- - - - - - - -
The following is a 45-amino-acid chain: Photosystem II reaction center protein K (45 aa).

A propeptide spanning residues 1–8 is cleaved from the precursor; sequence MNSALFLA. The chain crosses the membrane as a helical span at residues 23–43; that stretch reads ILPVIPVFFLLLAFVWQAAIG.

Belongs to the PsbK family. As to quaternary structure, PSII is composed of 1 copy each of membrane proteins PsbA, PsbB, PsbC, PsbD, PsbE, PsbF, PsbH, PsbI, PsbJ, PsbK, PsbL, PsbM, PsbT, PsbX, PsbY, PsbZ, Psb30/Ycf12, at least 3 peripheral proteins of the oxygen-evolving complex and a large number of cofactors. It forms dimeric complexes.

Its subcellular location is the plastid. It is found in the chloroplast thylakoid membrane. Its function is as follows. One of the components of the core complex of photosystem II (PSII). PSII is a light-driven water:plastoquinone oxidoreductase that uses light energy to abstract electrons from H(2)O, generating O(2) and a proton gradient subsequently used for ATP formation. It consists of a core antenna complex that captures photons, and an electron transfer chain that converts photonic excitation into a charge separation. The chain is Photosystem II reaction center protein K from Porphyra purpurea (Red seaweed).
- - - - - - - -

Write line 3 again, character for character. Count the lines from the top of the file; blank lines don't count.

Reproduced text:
Belongs to the PsbK family. As to quaternary structure, PSII is composed of 1 copy each of membrane proteins PsbA, PsbB, PsbC, PsbD, PsbE, PsbF, PsbH, PsbI, PsbJ, PsbK, PsbL, PsbM, PsbT, PsbX, PsbY, PsbZ, Psb30/Ycf12, at least 3 peripheral proteins of the oxygen-evolving complex and a large number of cofactors. It forms dimeric complexes.